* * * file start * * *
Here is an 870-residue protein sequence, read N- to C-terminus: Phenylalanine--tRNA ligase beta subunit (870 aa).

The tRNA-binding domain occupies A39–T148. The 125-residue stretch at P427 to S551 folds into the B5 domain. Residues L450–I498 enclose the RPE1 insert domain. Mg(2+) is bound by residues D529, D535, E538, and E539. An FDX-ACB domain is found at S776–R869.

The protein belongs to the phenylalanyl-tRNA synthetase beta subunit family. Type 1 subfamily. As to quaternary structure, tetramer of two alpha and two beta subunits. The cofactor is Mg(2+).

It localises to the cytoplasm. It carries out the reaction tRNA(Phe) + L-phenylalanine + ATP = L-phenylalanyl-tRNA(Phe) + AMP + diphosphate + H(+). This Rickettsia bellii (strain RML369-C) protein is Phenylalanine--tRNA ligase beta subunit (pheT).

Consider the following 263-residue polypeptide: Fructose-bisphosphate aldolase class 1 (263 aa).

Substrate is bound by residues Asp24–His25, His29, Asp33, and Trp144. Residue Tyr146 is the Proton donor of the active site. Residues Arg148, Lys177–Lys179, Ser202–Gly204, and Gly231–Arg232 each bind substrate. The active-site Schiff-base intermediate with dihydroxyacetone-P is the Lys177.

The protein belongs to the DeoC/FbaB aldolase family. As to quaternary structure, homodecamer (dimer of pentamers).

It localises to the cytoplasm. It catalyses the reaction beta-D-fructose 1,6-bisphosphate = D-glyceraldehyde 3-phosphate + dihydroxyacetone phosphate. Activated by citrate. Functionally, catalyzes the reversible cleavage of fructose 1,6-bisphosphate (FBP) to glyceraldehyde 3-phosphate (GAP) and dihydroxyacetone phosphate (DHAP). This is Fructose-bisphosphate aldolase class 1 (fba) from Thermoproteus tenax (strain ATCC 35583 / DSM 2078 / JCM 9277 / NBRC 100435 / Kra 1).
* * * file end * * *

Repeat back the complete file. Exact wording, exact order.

Here is an 870-residue protein sequence, read N- to C-terminus: Phenylalanine--tRNA ligase beta subunit (870 aa).

The tRNA-binding domain occupies A39–T148. The 125-residue stretch at P427 to S551 folds into the B5 domain. Residues L450–I498 enclose the RPE1 insert domain. Mg(2+) is bound by residues D529, D535, E538, and E539. An FDX-ACB domain is found at S776–R869.

The protein belongs to the phenylalanyl-tRNA synthetase beta subunit family. Type 1 subfamily. As to quaternary structure, tetramer of two alpha and two beta subunits. The cofactor is Mg(2+).

It localises to the cytoplasm. It carries out the reaction tRNA(Phe) + L-phenylalanine + ATP = L-phenylalanyl-tRNA(Phe) + AMP + diphosphate + H(+). This Rickettsia bellii (strain RML369-C) protein is Phenylalanine--tRNA ligase beta subunit (pheT).

Consider the following 263-residue polypeptide: Fructose-bisphosphate aldolase class 1 (263 aa).

Substrate is bound by residues Asp24–His25, His29, Asp33, and Trp144. Residue Tyr146 is the Proton donor of the active site. Residues Arg148, Lys177–Lys179, Ser202–Gly204, and Gly231–Arg232 each bind substrate. The active-site Schiff-base intermediate with dihydroxyacetone-P is the Lys177.

The protein belongs to the DeoC/FbaB aldolase family. As to quaternary structure, homodecamer (dimer of pentamers).

It localises to the cytoplasm. It catalyses the reaction beta-D-fructose 1,6-bisphosphate = D-glyceraldehyde 3-phosphate + dihydroxyacetone phosphate. Activated by citrate. Functionally, catalyzes the reversible cleavage of fructose 1,6-bisphosphate (FBP) to glyceraldehyde 3-phosphate (GAP) and dihydroxyacetone phosphate (DHAP). This is Fructose-bisphosphate aldolase class 1 (fba) from Thermoproteus tenax (strain ATCC 35583 / DSM 2078 / JCM 9277 / NBRC 100435 / Kra 1).